Bill Snyder didn't get to this point by being complacent.
A 7-2 record combined with a performance that saw his offense post 45 points against a top-five team hasn't quelled Snyder's thirst for offensive balance. Instead, nine games into the season, it's the one area that most concerns the veteran head coach.
Kansas State's offensive numbers this year aren't exactly what you'd call an even split. The Wildcats have posted 1,995 yards rushing the football this season and a mere 1,275 passing it. Still, the number of attempts makes the difference in those numbers look narrow. Of the 631 offensive plays K-State has run this season, only 201 have resulted in passes.
The disparity in the statistics is one that has Snyder's full attention.
"We'd like to have balance in our offense," Snyder said on Tuesday. "We've run the ball with a certain degree of success. We can enhance that by being a little bit more effective in the passing game."
Against Oklahoma State last Saturday, the numbers were more to his liking. In a 52-45 loss, the Wildcats gained 231 yards through the air and 276 on the ground. Apparently, the new look wasn't a fluke. The newfound offensive balance is something Snyder feels is a product of quarterback Collin Klein becoming more comfortable going through his full progression before pulling down the ball to run.
According to Snyder, an eight-game-long search for a serviceable passing attack finally seems to be yielding results.
"I think that took place this last week," Snyder said. "Hopefully, we'll be able to maintain that balance for the remainder of the season. It remains to be seen, but we'd like to be able to. I don't know if it's a matter of Collin gaining more confidence, but it's a matter of him throwing the ball a little bit more. He's always had confidence."
SNYDER SPEAKS ON PENN STATE SITUATION
On Tuesday, Snyder was asked to comment on the sex-abuse scandal that rocked the Penn State campus this weekend. The K-State head coach shared his thoughts about reports that head coach Joe Paterno, a personal friend, may be forced to part ways with the program because of the situation that currently consumes his the Nittany Lion program.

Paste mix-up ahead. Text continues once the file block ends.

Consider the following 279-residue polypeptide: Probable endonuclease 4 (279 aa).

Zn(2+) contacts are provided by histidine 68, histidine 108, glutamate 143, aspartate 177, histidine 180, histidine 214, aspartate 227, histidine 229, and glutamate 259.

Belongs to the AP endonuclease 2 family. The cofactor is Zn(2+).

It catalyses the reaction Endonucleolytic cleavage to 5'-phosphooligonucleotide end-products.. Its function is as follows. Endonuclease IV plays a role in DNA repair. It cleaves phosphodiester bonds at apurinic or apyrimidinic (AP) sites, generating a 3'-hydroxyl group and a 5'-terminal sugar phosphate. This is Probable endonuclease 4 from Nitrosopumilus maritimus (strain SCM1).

"I saw the newscast. I didn't necessarily garner the feeling that he was gone, and I don't know why he would be," Snyder said of Paterno. "I haven't spoken to Joe since this has taken place, and I'm really saddened by all of this. I didn't know (accused child molester and former Penn State assistant) Jerry Sandusky, but I know he was a very fine football coach. It's really is saddening. I know this: I know Joe Paterno is an honest, forthright individual. I trust immensely that whatever his response is … I trust that it's accurate. But I know it has to be a sad day there and I feel badly for all involved, whichever side it might be on."
HITS ON KLEIN PILING UP
Quarterback Collin Klein accounts for 47 percent of K-State carries this season and 48 percent of its rushing yards. The junior is also responsible for the majority of the blood spilled on Saturdays. Nearly every game has left the signal-ball visibly battered, often times resulting in extended session in the training room.
Klein was not made available to reporters on Tuesday afternoon, but his head coach was asked about what toll the weekly grind has had on his quarterback, a quarterback that has quickly built a reputation for being "hard-nosed."
"We talk about Collin, and Collin is a very tough young guy," Snyder said. "But we have a lot of guys who take hits. So does everybody else. You have running backs in the conference that carry the ball 25 times and get hit the same way. That's the nature of the game, and Collin handles it as well as anybody can."
Snyder said that he has started to cut back on practice hours in an effort to rest some of his players. The head coach noted than not many of his team's games have been in hand in the early going this season, forcing him to stick with his starters for the entirety of most contests.
The practice-field cutbacks, which Snyder said started two weeks ago, are nothing new, as shortening up workouts at this time of year has always been his policy.
"Our Monday practice is reasonable shorter," Snyder said. "Thursday's practice is reasonably short, and we cut back on our Tuesday and Wednesday practices."
Snyder also pointed out that he has concerns about depth beyond his two-deep, but such concerns have nothing to do with his choice to shorten late-season practices.
SNYDER NOT IN THE MOOD TO WAX NOSTAGIC
This Saturday will represent the seventh time a Snyder-coached Wildcat team has played Texas A&M, which will depart the Big 12 for the SEC prior to next season. When asked for his thoughts about the series potentially coming to close this weekend, the K-State head coach was apathetic.
"I have not given any thought to that whatsoever," he said. "That doesn't have any impact on me."